Muzzle-Loading Firearms Are Works of Art for Designer

Article excerpt

SPRINGFIELD, ILL. - Chuck Lindsey has a lot in common with the sculptor who can stand in front of a block of marble and visualize the statue within.

Whether it is a block of maple or a scrap of iron, Lindsey just shrugs his shoulders and says, "I just cut off everything that doesn't look like a gun."

When Lindsey, of rural southwest Logan County, is making his own vintage firearms, he combines his engineer's training (he is retired from Caterpillar) with an artist's sensibilities.

"When I was about 25, 26 years old I shot a muzzleloader for the first time and decided I wanted to start building them," he said.

Lindsey builds muzzle-loading firearms, especially flintlocks that were in use in the late 18th and early 19th centuries.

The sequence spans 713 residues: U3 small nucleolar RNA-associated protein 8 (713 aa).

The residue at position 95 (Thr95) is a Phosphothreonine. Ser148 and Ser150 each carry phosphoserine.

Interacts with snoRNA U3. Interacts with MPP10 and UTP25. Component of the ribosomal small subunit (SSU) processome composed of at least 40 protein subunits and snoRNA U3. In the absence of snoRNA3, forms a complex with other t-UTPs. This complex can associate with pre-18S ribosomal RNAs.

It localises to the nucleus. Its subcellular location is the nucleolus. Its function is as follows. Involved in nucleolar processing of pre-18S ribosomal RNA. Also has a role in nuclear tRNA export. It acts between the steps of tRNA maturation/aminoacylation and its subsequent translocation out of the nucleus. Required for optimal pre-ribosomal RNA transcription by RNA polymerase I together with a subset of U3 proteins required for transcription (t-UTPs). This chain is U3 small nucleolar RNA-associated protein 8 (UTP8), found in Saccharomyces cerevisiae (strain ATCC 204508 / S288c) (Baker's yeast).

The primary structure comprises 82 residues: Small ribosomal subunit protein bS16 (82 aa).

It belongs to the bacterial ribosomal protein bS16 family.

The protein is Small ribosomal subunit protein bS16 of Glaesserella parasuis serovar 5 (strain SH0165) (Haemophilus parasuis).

"I got interested in early (U.S.) history," he says. "And they are accurate - we've hunted squirrels with them. They are not toys."

But they are works of art.

Wood for the gunstock is milled from locally cut trees, including maple. Lindsey often hand carves designs into the stock, or chisels designs into the metal.

His specialty, what his friends call the "crown jewels," are double-barrel shotguns he builds in his modest rural Logan County shop that's filled with tools, scraps of metal and shavings from past projects. …